Warren Sun1, Jerry T Dang1, Noah J Switzer1, Xinzhe Shi2, Richdeep Gill3, Christopher de Gara1, Daniel W Birch1, Shahzeer Karmali1. 1University of Alberta, 2Centre for the Advancement of Minimally Invasive Surgery, 3University of Calgary
INTRODUCTION: We aimed to retrospectively review the utility of routine esophagogastroduodenoscopy (EGD) in patients undergoing laparoscopic Roux-en-y gastric bypass (LRYGB). Currently, EGD is recommended for symptomatic patients prior to LRYGB, but the use of EGD for routine screening in asymptomatic patients is debatable. The presence of gastritis, Helicobacter pylori, hiatal hernias, and other endoscopic findings can alter pre-, peri, and post-operative management of patients.
METHODS AND PROCEDURES: A retrospective review of consecutive patients undergoing LRYGB with one surgeon at our hospital from May 2014 to March 2016 was completed. All patients had preoperative EGD. Data for these participants were collected using the provincial electronic medical record system. EGD findings were compared with findings from surgical gastrojejunal resection pathology.
RESULTS: 117 consecutive patients were identified undergoing LRYGB. The average age was 46.3 years and 70.9% of the patients were female. 60 patients (51.3%) had no reported EGD findings. On EGD, one patient (0.85%) had Barrett’s esophagus, 13 (11.1%) had esophagitis, 21 (18.0%) had hiatal hernias, 26 (22.2%) had gastritis, eight (6.8%) had gastric polyps, five (4.3%) had peptic ulcers, 11 (9.4%) had active H. pylori infection, and three (2.6%) had duodenitis. All patients with esophagitis or gastritis were prescribed proton-pump inhibitors and patients with H. pylori were all prescribed appropriate treatment. No upper gastrointestinal malignancies were identified.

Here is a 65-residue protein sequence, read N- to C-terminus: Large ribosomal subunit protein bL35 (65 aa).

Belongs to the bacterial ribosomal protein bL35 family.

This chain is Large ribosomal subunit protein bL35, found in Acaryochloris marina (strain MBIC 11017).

Of the patients who had EGD findings of gastritis, 34.6% continued to have gastritis on pathological examination of the surgical gastrojejunal anastomotic ring. Additionally, 45.5% of patients with H.pylori infection had findings of gastritis during surgery. Two patients (18.1%) continued to have H. pylori infections in their surgical specimen despite treatment. Of patients who had ulcers on EGD, 40.0% had findings of gastritis during surgery. A total of fifteen patients (12.8%) were found to have chronic gastritis on histopathologic examination of the gastrojejunal anastomotic surgical specimen.
CONCLUSION: Routine EGD reveals at least one positive finding in approximately half of patients undergoing LRYGB. Further, more than one-third of patients with findings of gastritis, H. pylori infection or ulcers continued to have chronic gastritis during surgery. A significant proportion continued to have H. pylori infections despite treatment. Given the potentially higher risk of marginal ulcers in LRYGB patients with H. pylori and chronic gastritis, these findings emphasize a need for more aggressive treatment of gastritis, H. pylori and ulcers prior to surgery.
Presented at the SAGES 2017 Annual Meeting in Houston, TX.
Abstract ID: 80653
Program Number: P492
Presentation Session: Poster (Non CME)
Presentation Type: Poster